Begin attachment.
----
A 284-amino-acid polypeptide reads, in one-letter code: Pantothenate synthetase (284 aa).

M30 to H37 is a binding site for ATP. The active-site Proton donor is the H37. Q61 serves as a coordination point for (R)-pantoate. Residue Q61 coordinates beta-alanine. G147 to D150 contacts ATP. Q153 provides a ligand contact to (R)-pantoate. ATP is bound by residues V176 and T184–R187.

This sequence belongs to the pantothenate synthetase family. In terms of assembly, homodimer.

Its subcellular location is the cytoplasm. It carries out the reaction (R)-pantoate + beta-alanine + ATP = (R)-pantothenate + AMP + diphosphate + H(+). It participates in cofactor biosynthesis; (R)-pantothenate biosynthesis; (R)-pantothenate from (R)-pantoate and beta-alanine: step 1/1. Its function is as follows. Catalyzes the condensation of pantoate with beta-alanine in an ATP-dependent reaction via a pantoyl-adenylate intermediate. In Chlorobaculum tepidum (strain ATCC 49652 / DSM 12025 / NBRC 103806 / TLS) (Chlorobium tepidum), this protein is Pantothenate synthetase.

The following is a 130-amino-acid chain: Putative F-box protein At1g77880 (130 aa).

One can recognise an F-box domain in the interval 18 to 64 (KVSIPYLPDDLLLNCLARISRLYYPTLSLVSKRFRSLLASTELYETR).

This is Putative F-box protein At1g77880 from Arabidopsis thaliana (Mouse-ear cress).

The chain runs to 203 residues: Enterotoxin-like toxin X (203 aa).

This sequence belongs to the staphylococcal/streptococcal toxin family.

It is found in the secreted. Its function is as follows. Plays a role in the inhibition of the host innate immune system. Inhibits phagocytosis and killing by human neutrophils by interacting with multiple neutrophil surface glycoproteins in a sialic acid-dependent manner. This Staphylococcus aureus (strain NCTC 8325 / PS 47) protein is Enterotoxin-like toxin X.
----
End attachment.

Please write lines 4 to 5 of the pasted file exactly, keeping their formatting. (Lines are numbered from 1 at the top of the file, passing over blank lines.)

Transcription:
Its subcellular location is the cytoplasm. It carries out the reaction (R)-pantoate + beta-alanine + ATP = (R)-pantothenate + AMP + diphosphate + H(+). It participates in cofactor biosynthesis; (R)-pantothenate biosynthesis; (R)-pantothenate from (R)-pantoate and beta-alanine: step 1/1. Its function is as follows. Catalyzes the condensation of pantoate with beta-alanine in an ATP-dependent reaction via a pantoyl-adenylate intermediate. In Chlorobaculum tepidum (strain ATCC 49652 / DSM 12025 / NBRC 103806 / TLS) (Chlorobium tepidum), this protein is Pantothenate synthetase.

The following is a 130-amino-acid chain: Putative F-box protein At1g77880 (130 aa).